Coyote and the Thing That Wouldn’t Die

This started as a flash fiction writing exercise that I snagged from Chuck Wendig’s blog. I rolled up some random numbers and got two topics from his list of genre mash-up story-fodder. I got, “Mythology and Vampires.”  Now, lazyass gamer girl here had the story finished on time, but forgot to post it by the Friday deadline, so I’m not going to link back to his blog.  While I have no problem doing the walk of shame in a slinky party dress at 7:30 am on a Sunday, I’m not about to go flouncing my ass in front of people who can meet a deadline.

I polished it up a little this weekend, so here it is.

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Coyote and the Thing That Wouldn’t Die

by S. Kay Nash

Coyote was bored. He hadn’t gotten into any trouble lately and it was rubbing all his fur the wrong way.

It was evening, the sun was going down and Coyote figured it was as good a time as any to get up and go into town. He put on a new shirt; made sure his jeans were almost clean and pulled on his best boots. Looking in the mirror, he grinned at himself and slicked his hair with a small black comb.

His reflection grinned back. “Lookin’ good, dog!” Satisfied, he nodded.

The old pickup truck didn’t want to start. Coyote cursed and hollered and banged on it with a hammer until the sun hid behind the mountains. He begged. He pleaded. He promised to put gas in it when he got to town. The truck blew a headlight in protest–It had heard that one before. After a few minutes and the promise of an oil change, it rumbled and coughed and started.

Coyote gunned the engine and tore down the back roads, trying to make up time. With one headlight out, he couldn’t see as well as he’d like to, but that was no problem. He turned off on route 6486 and picked up speed, heading for the creek

Just as he was bouncing over the bridge at a high rate of speed, something startled out of the bushes and jumped in front of the truck. Coyote slammed on the brakes but it was too late. There was a crunch of glass, a bang of old Detroit steel and the one good headlight on the truck winked out.

He got out and looked at the damage. He knew he’d hit something. There was a scrap of black fabric stuck to the bumper. He wandered over to the bar ditch and kicked at the brush, looking for whatever it was. With a squishy thump of his boot, he found part of it. In the moonlight it looked like a person’s hand, except it had long ugly claws and smelled like it had been dead for a while. A few feet away, he found the rest.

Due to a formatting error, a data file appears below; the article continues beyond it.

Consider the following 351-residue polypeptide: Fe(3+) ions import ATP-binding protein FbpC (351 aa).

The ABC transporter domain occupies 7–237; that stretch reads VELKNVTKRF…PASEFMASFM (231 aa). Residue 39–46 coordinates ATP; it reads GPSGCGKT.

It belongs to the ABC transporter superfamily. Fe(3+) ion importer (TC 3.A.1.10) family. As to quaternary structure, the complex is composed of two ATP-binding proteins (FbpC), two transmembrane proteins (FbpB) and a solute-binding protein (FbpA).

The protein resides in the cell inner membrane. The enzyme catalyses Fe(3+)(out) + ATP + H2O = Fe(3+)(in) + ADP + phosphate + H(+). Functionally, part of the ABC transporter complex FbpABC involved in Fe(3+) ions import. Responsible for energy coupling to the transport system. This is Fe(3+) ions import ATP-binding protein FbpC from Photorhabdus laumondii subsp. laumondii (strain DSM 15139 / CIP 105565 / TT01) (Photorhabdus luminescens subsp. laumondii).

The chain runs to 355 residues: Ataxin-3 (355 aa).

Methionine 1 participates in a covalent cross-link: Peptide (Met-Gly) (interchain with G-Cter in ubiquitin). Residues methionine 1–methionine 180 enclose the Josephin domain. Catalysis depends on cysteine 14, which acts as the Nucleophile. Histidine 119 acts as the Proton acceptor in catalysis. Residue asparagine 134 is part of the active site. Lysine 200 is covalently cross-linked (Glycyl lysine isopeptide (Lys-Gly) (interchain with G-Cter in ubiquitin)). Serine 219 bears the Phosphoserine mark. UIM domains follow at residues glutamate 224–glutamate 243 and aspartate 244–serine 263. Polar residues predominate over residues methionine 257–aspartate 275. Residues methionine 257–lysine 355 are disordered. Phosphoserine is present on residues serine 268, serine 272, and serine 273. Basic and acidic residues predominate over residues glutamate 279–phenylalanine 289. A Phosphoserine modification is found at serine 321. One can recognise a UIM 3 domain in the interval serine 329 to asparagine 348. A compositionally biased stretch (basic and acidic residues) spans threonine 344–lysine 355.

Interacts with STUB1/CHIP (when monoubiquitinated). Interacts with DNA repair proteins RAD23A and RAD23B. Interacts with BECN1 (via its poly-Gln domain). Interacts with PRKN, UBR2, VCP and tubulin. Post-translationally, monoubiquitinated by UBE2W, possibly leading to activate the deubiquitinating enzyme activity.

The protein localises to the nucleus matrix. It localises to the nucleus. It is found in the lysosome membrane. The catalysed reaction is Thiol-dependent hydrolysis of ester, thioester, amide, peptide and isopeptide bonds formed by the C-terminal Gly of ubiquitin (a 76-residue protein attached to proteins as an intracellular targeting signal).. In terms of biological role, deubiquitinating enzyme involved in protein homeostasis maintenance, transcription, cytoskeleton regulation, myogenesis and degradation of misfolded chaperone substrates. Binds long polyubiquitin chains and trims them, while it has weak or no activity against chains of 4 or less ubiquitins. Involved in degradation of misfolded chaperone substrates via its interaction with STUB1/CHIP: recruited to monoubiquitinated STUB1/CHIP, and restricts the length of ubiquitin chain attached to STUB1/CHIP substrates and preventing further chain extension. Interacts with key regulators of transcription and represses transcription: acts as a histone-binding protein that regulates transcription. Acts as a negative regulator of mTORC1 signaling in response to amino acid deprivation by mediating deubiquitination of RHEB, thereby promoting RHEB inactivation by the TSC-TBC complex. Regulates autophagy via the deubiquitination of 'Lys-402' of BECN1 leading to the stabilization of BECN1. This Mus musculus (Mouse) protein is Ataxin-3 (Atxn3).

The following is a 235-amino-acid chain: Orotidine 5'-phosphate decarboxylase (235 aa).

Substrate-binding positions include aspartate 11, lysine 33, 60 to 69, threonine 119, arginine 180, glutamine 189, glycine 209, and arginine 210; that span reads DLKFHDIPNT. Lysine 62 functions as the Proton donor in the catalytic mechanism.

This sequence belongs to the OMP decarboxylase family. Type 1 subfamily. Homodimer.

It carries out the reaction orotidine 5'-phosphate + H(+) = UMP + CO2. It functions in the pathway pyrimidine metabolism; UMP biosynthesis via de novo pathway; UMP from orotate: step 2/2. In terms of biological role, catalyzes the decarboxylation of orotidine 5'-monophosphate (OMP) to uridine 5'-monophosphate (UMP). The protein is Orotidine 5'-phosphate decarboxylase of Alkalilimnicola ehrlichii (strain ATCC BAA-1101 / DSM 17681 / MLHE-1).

Coyote backed up. This wasn’t his business! He had beer to drink and women to chase and a long way to go before he got there. He’d leave the dead thing for the vulture people to clean up. He kicked some dirt over the hand and walked back to his truck.

The engine roared and he was off, leaving a huge cloud of red dust in his wake. This was a better road, so he could pick up some speed. The moon was full, he could see just fine and if he didn’t hurry he wouldn’t get there. His chances of going home with a pretty woman were dropping every minute.

Coyote didn’t expect something big and flappy to land on top of the truck.  He slammed on the brakes again, sending a tattered bundle of black cloth tumbling off the roof to land in front of the truck. He jumped out and ran to look. The thing in black rags was sorting itself out, pulling and twisting and trying to get up.

It stood up, tall and paler than any white man he’d ever seen. It raised its hands, waved its claws at him, showed him a mouth full of sharp teeth and hissed like a pissed-off tomcat. About the time that Coyote realized it was after him, the thing had him by the shirt and was trying to bite him on the neck.

He jumped straight up in surprise and held on to the sky. The thing was still hanging on to him and his best shirt was getting messed up. This wouldn’t do. He kicked it hard and it fell a long way, smashing into pieces when it hit the ground. Coyote jumped down out of the sky after he saw that it was dead.

He walked over to stare at it. He pulled a camel light out of his torn shirt pocket, stuck it between his lips and lit it by snapping his fingers. The dead thing twitched.

“Chindi? Is this some kind of trick?” He blew out smoke at the thing.

The thing groaned and started to get up again. It began to crawl towards him, clawed hands grabbing at the ground.

“You’ve got to be kidding me.” Coyote dropped the cigarette on the ground and stepped on it.  He changed his skin and got four legs instead of two, so he could run faster. There was a trick he learned from a lizard once; he thought it just might work to keep the evil spirit-thing that wouldn’t die from bothering him again.

He ran as fast as he could, straight up the side of a standing stone. The evil spirit climbed right up after him. Now, Coyote figured he was safe up there. The Yeii that like high places were his clan-brothers and he was pretty sure they weren’t mad at him. When the chindii’s claws came up over the top of the rock, Coyote jumped up as high as he could. He grabbed hold of the sky and waited to see what would happen.

The standing rock started to grow. It stretched up taller and faster until it passed him by and kept on growing. The thing that wouldn’t die clung to the top, looking alarmed.

From where he was, Coyote could see that the sun was coming up. The thing on the rock started screaming something awful and then stopped. It must have worked. He jumped down and ran back to his truck then took a minute to get back on two legs. He started the truck and lit another camel. He’d wasted his whole night for nothing.

The sun peeked over the mountains. He shrugged, put the truck in gear, and drove into Kayenta to get gas. He might even get an oil change this time.

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